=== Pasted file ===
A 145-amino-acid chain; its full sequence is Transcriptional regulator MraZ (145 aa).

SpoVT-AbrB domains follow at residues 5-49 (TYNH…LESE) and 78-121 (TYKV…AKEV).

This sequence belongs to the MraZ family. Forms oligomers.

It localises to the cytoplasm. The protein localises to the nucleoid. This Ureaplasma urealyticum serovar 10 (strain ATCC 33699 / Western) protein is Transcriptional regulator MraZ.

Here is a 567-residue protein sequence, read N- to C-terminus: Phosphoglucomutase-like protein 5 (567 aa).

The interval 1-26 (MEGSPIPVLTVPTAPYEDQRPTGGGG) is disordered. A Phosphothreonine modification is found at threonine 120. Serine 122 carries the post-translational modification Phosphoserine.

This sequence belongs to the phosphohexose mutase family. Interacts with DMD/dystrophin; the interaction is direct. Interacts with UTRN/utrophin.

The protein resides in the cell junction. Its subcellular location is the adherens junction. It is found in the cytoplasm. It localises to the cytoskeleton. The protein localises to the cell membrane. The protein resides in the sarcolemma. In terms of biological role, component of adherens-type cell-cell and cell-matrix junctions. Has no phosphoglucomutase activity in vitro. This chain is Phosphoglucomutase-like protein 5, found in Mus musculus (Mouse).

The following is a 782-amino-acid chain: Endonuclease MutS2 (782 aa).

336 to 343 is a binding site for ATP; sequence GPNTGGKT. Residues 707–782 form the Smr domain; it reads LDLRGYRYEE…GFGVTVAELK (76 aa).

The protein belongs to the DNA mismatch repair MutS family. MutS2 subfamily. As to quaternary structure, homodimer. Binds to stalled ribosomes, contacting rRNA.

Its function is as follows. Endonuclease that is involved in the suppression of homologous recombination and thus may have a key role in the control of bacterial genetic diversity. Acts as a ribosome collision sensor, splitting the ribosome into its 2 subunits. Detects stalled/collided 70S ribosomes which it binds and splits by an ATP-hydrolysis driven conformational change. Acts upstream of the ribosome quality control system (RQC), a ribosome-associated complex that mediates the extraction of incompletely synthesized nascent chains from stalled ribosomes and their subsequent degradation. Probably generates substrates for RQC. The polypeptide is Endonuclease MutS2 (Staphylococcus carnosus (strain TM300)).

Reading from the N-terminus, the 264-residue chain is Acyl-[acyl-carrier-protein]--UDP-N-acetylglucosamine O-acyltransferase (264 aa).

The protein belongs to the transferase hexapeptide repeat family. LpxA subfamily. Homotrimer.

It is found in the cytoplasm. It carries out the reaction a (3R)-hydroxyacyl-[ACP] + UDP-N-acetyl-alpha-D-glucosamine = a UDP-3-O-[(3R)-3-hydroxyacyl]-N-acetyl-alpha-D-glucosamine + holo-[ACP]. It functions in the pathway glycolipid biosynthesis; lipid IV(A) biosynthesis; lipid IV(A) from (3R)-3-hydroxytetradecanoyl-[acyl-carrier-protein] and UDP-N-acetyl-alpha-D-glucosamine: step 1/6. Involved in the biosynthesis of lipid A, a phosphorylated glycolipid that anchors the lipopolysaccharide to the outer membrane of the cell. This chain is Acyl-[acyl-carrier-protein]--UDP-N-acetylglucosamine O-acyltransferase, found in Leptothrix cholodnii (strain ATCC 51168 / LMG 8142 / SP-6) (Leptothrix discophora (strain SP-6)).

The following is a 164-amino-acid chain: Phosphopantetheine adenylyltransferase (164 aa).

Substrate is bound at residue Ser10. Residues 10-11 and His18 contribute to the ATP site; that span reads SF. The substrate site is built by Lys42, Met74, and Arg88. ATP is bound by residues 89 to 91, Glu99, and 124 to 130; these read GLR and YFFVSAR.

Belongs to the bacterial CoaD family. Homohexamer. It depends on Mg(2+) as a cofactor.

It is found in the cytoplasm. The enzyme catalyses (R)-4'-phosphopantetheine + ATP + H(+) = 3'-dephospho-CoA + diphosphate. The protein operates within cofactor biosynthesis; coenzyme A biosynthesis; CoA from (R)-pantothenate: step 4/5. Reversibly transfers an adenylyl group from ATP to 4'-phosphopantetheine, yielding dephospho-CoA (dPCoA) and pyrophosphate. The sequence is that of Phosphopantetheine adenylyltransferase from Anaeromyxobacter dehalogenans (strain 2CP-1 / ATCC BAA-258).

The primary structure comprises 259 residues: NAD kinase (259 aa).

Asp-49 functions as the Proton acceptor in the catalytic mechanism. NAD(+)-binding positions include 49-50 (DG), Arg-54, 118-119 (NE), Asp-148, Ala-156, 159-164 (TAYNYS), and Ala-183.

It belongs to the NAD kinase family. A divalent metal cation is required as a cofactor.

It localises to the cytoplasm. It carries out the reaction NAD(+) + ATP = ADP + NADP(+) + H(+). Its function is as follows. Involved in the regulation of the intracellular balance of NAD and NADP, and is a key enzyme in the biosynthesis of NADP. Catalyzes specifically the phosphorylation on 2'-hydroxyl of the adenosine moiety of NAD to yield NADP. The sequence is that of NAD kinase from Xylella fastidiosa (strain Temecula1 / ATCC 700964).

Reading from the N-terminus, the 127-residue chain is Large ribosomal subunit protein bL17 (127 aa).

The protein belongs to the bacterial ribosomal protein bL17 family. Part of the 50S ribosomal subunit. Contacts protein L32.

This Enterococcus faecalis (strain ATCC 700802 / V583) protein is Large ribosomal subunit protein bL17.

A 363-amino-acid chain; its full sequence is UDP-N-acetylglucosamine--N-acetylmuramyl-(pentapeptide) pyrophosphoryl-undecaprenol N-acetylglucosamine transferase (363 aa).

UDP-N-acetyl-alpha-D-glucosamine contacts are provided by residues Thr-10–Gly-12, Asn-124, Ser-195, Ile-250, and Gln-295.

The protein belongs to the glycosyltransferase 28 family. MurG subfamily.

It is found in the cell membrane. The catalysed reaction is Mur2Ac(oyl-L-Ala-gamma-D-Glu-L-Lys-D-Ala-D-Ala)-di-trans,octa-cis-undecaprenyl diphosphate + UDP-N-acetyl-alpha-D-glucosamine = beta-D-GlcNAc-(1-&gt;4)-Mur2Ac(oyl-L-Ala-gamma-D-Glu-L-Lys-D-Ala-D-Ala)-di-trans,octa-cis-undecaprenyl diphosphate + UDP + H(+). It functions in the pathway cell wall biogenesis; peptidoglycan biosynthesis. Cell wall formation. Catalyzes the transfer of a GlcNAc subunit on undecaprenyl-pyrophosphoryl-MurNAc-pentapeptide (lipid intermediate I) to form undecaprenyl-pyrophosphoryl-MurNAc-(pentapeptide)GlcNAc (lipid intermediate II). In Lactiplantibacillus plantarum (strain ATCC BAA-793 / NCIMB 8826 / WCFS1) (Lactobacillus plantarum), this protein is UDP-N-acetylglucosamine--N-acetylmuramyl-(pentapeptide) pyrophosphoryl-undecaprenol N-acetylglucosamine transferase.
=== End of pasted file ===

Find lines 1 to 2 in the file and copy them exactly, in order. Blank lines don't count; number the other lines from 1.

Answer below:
A 145-amino-acid chain; its full sequence is Transcriptional regulator MraZ (145 aa).

SpoVT-AbrB domains follow at residues 5-49 (TYNH…LESE) and 78-121 (TYKV…AKEV).